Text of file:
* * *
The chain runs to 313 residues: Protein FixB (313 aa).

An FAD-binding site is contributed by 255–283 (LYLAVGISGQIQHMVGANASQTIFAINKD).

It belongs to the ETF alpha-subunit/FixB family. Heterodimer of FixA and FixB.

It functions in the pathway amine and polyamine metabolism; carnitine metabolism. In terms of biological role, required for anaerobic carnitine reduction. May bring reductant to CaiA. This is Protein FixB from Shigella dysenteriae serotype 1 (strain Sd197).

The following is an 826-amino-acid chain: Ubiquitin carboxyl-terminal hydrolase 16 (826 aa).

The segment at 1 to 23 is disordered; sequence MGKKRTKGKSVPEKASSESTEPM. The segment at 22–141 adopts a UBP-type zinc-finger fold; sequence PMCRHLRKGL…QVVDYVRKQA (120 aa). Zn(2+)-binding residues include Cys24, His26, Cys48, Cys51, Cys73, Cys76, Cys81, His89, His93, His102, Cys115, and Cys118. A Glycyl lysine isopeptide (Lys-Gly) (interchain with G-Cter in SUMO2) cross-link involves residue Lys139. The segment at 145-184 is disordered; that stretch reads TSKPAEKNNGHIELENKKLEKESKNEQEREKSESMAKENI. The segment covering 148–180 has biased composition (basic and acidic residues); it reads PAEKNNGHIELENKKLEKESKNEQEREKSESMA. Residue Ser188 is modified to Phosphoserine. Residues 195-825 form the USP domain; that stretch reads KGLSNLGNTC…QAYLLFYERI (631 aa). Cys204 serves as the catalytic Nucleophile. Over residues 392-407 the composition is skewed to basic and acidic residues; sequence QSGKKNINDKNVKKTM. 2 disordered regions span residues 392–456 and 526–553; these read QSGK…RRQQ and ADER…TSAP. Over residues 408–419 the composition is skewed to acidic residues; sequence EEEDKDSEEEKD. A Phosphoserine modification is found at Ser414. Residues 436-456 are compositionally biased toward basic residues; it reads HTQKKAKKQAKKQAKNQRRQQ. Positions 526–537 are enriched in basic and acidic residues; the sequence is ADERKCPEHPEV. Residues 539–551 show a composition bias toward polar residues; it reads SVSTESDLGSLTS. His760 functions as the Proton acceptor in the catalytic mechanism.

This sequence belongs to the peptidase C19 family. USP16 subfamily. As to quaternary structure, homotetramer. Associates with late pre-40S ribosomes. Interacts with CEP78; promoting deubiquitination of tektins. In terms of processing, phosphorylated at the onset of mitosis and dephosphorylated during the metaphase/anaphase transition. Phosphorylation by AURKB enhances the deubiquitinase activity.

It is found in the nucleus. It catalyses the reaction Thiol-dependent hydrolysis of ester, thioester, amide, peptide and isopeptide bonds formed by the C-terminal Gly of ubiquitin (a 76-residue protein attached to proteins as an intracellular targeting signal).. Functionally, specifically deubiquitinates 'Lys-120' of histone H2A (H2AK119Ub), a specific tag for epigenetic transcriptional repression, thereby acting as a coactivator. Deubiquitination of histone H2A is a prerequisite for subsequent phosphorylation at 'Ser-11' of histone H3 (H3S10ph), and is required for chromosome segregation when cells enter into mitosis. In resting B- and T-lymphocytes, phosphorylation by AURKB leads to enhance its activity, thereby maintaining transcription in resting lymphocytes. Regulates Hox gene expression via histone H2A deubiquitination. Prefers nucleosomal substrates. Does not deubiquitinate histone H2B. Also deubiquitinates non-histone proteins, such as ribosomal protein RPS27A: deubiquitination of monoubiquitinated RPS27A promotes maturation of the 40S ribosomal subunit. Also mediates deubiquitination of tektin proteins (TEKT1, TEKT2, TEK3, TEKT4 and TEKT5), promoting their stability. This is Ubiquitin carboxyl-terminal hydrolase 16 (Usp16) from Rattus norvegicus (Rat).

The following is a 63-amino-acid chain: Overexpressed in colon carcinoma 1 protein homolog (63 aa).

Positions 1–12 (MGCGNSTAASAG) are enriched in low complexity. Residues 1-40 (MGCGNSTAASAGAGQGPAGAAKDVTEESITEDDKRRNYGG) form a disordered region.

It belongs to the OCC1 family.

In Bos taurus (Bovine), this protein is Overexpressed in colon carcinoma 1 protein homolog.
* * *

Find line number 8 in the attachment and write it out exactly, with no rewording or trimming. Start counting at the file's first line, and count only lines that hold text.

It is found in the nucleus. It catalyses the reaction Thiol-dependent hydrolysis of ester, thioester, amide, peptide and isopeptide bonds formed by the C-terminal Gly of ubiquitin (a 76-residue protein attached to proteins as an intracellular targeting signal).. Functionally, specifically deubiquitinates 'Lys-120' of histone H2A (H2AK119Ub), a specific tag for epigenetic transcriptional repression, thereby acting as a coactivator. Deubiquitination of histone H2A is a prerequisite for subsequent phosphorylation at 'Ser-11' of histone H3 (H3S10ph), and is required for chromosome segregation when cells enter into mitosis. In resting B- and T-lymphocytes, phosphorylation by AURKB leads to enhance its activity, thereby maintaining transcription in resting lymphocytes. Regulates Hox gene expression via histone H2A deubiquitination. Prefers nucleosomal substrates. Does not deubiquitinate histone H2B. Also deubiquitinates non-histone proteins, such as ribosomal protein RPS27A: deubiquitination of monoubiquitinated RPS27A promotes maturation of the 40S ribosomal subunit. Also mediates deubiquitination of tektin proteins (TEKT1, TEKT2, TEK3, TEKT4 and TEKT5), promoting their stability. This is Ubiquitin carboxyl-terminal hydrolase 16 (Usp16) from Rattus norvegicus (Rat).